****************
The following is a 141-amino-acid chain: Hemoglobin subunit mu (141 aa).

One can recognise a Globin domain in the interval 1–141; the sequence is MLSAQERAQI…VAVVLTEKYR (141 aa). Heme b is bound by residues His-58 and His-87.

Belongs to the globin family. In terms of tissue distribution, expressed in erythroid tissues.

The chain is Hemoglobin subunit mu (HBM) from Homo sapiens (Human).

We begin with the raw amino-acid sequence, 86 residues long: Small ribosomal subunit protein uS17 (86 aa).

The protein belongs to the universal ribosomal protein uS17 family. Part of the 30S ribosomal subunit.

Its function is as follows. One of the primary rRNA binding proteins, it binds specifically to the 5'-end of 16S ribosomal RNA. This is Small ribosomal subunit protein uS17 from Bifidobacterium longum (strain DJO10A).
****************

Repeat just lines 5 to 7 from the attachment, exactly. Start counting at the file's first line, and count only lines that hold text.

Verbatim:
We begin with the raw amino-acid sequence, 86 residues long: Small ribosomal subunit protein uS17 (86 aa).

The protein belongs to the universal ribosomal protein uS17 family. Part of the 30S ribosomal subunit.

Its function is as follows. One of the primary rRNA binding proteins, it binds specifically to the 5'-end of 16S ribosomal RNA. This is Small ribosomal subunit protein uS17 from Bifidobacterium longum (strain DJO10A).